In The Community

  • Housing Transition Will Help More People in Need

    Released on January 22, 2015

    More people in need will have access to housing due to a decision to transition the Affordable Housing Program into the Social Housing Program in Saskatchewan’s largest centers.
    “It is our intent to ensure that Saskatchewan people with the greatest housing need, such as persons with disabilities and families with low-incomes, have better access to safe, quality housing,” Social Services Minister and Minister responsible for the Saskatchewan Housing Corporation Donna Harpauer said.  “At the same time, we also need to ensure that our government housing remains truly affordable for those who live in it, and that is why this transition is so important.”

    “It makes sense to have one housing program that makes it easier and more affordable for households in need,” Saskatchewan Housing Corporation Board Chair Keith Hanson said.  “This transition will result in significant reductions in monthly rents for hundreds of Saskatchewan seniors, families and individuals and will convert 2,700 housing units for people who need them the most.”

    Beginning March 1, 2015, anyone who applies for government-owned rental housing in urban centres will only be eligible for the Social Housing Rental Program, where rent is based on 30 per cent of income.
    Existing Affordable Housing tenants will have the opportunity to transition to the Social Housing Program.  Many existing tenants should benefit from a rent decrease immediately, based on their income.  Tenants who remain in the Affordable Housing Program will pay a lower market rent, but these rents will increase over time.

    “This transition will reduce, or have no change, on the rent of almost 1,300 low-income households, putting more money in their pocket and ensuring that more vulnerable people have access to social housing,” Harpauer said.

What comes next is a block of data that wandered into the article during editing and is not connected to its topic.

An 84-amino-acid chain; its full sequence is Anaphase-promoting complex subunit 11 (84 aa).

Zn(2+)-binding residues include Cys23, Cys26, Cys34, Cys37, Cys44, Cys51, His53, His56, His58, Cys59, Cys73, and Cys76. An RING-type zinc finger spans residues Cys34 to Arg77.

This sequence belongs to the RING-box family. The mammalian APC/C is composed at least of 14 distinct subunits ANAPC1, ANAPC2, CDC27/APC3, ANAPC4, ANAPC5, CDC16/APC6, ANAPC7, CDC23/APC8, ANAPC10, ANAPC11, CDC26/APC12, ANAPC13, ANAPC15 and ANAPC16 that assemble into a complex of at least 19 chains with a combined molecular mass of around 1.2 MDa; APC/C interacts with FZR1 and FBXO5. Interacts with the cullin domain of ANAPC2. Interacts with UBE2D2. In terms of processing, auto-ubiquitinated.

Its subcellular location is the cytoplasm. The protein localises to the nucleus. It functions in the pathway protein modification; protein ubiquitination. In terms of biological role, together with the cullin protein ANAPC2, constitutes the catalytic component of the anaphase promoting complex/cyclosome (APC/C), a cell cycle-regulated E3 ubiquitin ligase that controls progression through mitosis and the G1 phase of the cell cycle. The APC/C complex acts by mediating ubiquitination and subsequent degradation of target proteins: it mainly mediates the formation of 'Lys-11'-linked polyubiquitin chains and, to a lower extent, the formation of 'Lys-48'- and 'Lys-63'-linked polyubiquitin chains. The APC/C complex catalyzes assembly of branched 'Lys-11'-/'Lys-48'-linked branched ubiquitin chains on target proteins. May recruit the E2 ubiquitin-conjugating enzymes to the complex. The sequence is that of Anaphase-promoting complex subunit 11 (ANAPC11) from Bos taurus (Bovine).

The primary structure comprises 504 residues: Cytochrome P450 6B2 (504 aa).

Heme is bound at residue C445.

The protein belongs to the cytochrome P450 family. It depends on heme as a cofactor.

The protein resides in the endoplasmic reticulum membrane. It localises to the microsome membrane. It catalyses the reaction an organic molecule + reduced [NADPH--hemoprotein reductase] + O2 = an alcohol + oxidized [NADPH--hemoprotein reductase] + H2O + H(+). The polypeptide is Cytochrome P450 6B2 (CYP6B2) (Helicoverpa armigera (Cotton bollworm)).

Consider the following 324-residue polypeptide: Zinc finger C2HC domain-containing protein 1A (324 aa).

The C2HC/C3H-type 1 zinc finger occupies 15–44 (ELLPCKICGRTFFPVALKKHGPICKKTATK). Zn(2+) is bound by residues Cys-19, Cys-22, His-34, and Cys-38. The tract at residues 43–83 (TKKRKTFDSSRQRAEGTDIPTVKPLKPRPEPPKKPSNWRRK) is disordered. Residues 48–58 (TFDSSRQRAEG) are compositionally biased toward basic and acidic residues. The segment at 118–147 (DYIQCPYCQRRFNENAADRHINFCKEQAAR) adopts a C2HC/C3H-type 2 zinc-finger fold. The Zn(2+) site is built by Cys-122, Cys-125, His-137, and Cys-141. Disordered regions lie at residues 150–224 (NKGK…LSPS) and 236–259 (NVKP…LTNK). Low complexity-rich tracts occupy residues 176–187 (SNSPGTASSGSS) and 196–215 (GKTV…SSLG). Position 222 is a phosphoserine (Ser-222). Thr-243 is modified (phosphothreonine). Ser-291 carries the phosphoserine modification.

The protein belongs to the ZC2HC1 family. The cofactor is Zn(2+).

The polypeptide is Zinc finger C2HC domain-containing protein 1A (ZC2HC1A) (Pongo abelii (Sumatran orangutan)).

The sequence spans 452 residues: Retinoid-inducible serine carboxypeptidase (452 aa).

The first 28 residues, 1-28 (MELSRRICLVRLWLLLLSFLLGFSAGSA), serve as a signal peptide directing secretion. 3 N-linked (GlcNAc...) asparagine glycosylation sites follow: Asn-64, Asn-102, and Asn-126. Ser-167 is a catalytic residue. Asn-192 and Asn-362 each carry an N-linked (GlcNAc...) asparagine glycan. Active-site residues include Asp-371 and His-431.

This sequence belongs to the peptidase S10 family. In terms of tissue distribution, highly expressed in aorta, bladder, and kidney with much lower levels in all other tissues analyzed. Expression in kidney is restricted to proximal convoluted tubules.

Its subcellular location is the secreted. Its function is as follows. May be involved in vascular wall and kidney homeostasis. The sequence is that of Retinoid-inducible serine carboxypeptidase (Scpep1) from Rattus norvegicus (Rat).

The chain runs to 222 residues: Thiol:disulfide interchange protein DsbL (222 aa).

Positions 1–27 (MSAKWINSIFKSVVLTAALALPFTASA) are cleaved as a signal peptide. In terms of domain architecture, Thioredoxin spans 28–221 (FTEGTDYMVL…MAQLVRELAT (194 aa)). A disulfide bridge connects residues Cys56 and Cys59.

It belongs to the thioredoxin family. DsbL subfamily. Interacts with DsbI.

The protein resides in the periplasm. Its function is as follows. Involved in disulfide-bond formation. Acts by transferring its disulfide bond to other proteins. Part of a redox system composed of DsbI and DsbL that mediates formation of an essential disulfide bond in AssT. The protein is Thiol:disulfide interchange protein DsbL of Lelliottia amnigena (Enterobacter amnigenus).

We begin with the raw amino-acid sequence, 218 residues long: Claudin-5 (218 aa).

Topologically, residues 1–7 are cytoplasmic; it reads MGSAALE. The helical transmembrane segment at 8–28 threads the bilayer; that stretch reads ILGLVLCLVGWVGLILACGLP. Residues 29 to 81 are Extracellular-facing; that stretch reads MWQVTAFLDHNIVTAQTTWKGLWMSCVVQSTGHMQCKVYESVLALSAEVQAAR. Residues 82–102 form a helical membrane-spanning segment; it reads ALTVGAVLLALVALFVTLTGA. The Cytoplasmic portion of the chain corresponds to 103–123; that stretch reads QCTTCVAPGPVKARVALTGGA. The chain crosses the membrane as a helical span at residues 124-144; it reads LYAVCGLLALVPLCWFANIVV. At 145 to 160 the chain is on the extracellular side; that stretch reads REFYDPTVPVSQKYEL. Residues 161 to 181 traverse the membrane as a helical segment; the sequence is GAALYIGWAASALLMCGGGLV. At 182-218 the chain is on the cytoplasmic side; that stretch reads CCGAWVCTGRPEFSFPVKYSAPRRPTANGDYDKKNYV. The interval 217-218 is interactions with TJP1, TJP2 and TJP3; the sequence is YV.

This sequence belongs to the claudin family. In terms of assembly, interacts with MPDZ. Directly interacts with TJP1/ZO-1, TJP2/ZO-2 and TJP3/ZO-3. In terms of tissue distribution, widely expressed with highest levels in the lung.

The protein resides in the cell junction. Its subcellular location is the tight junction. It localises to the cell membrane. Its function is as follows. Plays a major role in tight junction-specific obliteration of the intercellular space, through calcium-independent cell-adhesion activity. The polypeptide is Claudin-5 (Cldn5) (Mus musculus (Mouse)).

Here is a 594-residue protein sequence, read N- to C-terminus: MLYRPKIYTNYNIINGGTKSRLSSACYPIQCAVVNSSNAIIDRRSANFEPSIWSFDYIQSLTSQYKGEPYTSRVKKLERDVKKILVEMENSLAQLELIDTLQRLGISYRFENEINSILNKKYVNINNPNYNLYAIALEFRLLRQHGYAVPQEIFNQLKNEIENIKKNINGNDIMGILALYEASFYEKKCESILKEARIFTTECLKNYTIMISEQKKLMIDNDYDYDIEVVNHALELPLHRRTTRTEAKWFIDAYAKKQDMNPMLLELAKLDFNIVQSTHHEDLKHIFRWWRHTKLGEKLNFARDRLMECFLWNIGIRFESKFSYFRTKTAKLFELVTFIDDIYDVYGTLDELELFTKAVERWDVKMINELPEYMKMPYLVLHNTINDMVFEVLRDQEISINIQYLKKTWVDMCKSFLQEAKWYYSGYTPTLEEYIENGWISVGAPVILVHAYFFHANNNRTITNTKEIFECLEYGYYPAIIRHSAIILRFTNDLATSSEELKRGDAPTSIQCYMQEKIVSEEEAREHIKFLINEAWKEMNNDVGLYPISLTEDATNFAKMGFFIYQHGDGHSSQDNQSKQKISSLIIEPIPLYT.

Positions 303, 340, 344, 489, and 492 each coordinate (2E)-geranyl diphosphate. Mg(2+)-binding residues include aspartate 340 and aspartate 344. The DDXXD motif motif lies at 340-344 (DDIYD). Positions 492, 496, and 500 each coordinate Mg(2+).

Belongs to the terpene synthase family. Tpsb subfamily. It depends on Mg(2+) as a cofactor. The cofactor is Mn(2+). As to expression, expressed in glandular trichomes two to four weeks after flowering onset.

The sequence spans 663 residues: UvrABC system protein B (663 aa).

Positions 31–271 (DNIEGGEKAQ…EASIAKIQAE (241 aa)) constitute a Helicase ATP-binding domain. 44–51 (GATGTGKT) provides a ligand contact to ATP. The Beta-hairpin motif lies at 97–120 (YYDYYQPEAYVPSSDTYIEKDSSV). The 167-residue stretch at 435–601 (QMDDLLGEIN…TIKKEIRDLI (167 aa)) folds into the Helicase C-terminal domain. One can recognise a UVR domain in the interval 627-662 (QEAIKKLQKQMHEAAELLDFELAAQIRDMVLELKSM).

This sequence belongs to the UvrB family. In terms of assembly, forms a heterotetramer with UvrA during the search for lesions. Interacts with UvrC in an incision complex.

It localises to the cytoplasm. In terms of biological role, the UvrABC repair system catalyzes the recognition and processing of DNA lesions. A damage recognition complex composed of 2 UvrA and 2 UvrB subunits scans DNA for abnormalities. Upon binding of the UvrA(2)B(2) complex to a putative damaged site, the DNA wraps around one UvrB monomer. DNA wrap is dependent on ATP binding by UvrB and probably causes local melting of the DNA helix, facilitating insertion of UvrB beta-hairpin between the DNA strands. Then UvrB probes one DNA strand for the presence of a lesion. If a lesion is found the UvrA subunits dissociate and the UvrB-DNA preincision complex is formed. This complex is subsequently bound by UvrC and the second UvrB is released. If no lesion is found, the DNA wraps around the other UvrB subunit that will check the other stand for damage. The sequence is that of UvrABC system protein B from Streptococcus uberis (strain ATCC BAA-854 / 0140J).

For further details on the transition and the communities where the Affordable Housing Program is transitioning, please contact the Saskatchewan Housing Corporation toll-free at 1-800-667-7567.
    For more information, contact:
    Leya Moore Social Services Regina Phone: 306-787-3610 Email: This email address is being protected from spambots. You need JavaScript enabled to view it.

MLA Report, September 18, 2013

It will soon be smooth sailing on Highway 22 between Southey and Earl Grey.  Our government recently announced that a 15 kilometre stretch will be getting a complete rebuild that will be wider, safer and better able to handle wet weather conditions.  After spending nearly $3 million to maintain this highway, it was decided that a full upgrade was the best solution for the safety of travellers.

Safe, reliable roads are key to our province’s growth and prosperity which is why we are investing in this and other highway infrastructure around the province.  This $14 million project is part of 75 kilometres of rural highway upgrades funded through this year’s $576 million Highways and Infrastructure budget.  Since 2008, our government has invested a record $3.7 billion in transportation infrastructure.